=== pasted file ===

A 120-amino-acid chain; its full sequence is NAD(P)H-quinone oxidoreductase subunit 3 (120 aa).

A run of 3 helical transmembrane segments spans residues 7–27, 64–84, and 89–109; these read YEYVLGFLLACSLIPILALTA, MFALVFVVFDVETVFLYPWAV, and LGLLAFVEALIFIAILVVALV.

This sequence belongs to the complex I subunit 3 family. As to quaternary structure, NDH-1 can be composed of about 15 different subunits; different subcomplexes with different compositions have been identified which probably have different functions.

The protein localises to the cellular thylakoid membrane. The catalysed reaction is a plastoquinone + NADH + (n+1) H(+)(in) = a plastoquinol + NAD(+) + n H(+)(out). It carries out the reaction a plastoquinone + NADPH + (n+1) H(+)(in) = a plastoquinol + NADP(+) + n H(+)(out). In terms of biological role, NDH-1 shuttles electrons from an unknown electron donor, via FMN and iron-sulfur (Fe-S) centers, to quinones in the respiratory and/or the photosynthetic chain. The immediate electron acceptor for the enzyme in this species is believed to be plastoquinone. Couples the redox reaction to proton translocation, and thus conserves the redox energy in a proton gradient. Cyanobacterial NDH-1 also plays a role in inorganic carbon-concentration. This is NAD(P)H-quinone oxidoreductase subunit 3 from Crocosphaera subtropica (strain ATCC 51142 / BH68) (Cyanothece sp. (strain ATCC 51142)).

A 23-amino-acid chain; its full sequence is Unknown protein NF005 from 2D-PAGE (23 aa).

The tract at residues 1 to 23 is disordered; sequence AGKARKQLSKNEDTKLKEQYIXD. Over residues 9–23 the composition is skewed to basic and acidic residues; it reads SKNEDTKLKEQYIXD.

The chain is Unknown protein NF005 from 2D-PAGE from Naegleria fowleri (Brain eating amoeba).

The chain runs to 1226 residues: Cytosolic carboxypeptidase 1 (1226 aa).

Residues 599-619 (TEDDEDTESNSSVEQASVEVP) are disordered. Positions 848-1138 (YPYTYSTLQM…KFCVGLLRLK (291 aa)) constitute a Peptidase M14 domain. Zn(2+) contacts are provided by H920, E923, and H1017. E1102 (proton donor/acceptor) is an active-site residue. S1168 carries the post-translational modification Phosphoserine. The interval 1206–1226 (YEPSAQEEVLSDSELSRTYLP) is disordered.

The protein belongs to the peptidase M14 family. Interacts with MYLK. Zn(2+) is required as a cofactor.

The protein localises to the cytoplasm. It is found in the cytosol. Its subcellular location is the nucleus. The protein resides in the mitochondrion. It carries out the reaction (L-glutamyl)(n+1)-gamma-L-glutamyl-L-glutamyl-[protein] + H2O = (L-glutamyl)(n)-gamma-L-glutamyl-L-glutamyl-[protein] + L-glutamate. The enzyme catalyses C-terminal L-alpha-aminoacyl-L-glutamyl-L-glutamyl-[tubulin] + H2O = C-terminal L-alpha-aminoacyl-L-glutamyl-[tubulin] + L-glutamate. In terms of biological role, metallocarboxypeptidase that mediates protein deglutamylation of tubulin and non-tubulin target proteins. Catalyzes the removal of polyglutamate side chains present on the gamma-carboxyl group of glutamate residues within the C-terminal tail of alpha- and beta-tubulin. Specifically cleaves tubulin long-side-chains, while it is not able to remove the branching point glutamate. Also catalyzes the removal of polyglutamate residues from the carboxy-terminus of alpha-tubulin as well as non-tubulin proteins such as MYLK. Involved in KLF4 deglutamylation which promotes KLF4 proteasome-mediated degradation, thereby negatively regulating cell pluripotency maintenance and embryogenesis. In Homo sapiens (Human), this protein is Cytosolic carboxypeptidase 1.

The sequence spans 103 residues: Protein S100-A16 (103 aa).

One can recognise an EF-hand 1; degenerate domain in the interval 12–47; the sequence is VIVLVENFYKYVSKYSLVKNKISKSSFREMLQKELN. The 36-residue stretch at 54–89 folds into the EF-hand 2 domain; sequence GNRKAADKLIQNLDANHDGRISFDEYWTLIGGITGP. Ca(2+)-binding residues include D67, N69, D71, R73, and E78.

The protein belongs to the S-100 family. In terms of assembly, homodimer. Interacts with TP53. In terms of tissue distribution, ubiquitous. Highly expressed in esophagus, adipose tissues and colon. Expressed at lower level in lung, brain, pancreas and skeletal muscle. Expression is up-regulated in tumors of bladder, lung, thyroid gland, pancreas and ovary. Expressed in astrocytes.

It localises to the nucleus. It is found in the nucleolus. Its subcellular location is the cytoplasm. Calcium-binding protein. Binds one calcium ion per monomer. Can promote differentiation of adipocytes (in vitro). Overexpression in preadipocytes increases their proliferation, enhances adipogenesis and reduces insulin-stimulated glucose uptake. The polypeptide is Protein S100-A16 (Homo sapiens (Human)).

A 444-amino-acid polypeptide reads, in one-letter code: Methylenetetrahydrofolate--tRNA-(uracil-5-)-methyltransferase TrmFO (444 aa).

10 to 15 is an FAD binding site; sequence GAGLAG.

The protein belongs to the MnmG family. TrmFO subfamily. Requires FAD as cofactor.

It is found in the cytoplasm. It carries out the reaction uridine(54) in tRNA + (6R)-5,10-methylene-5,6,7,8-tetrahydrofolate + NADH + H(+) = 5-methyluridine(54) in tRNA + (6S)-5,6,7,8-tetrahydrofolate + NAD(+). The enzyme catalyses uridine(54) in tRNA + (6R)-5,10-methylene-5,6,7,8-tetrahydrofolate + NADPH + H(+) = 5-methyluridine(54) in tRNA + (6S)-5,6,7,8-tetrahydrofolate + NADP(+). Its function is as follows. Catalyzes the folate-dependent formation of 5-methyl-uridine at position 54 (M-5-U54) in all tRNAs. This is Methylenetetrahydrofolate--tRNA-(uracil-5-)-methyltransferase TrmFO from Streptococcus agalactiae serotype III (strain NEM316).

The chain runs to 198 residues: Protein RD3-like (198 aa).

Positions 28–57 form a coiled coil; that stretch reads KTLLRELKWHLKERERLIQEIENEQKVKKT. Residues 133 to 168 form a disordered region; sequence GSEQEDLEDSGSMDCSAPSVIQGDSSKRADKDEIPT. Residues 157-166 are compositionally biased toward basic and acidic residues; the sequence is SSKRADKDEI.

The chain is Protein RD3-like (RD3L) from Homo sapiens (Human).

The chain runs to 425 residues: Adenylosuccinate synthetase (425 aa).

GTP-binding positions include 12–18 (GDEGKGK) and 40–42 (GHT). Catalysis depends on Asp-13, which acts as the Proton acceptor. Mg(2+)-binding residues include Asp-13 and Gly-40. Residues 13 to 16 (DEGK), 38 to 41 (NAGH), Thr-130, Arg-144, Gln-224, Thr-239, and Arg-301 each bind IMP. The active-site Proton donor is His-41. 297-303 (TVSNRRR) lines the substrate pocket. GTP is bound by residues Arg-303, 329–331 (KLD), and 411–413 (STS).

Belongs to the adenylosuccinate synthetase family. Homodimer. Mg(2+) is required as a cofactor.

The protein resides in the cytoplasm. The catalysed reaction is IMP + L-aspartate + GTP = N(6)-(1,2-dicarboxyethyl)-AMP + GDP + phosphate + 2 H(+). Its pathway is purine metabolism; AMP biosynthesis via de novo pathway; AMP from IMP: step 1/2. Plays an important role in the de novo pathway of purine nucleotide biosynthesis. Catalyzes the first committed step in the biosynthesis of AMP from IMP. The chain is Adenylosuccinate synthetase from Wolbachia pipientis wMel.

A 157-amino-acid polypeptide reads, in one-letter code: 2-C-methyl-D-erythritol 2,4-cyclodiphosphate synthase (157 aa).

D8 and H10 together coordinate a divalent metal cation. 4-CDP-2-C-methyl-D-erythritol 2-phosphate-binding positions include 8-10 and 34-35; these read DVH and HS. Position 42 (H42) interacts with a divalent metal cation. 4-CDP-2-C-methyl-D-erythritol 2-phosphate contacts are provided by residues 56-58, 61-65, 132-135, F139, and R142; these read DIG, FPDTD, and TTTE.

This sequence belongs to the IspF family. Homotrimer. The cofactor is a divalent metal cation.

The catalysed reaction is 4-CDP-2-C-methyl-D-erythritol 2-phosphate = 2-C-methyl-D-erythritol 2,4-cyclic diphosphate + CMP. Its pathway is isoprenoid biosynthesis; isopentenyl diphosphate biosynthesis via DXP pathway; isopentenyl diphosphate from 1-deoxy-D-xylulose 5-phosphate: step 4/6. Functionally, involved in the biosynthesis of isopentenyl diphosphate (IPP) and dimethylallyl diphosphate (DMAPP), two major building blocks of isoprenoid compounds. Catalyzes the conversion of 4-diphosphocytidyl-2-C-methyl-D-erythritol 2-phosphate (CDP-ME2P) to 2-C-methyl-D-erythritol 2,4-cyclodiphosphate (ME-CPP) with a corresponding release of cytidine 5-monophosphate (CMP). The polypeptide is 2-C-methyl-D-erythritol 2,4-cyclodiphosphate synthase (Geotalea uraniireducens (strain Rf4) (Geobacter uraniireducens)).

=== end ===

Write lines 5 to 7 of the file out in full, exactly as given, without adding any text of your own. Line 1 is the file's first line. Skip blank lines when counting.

A 23-amino-acid chain; its full sequence is Unknown protein NF005 from 2D-PAGE (23 aa).

The tract at residues 1 to 23 is disordered; sequence AGKARKQLSKNEDTKLKEQYIXD. Over residues 9–23 the composition is skewed to basic and acidic residues; it reads SKNEDTKLKEQYIXD.

The chain is Unknown protein NF005 from 2D-PAGE from Naegleria fowleri (Brain eating amoeba).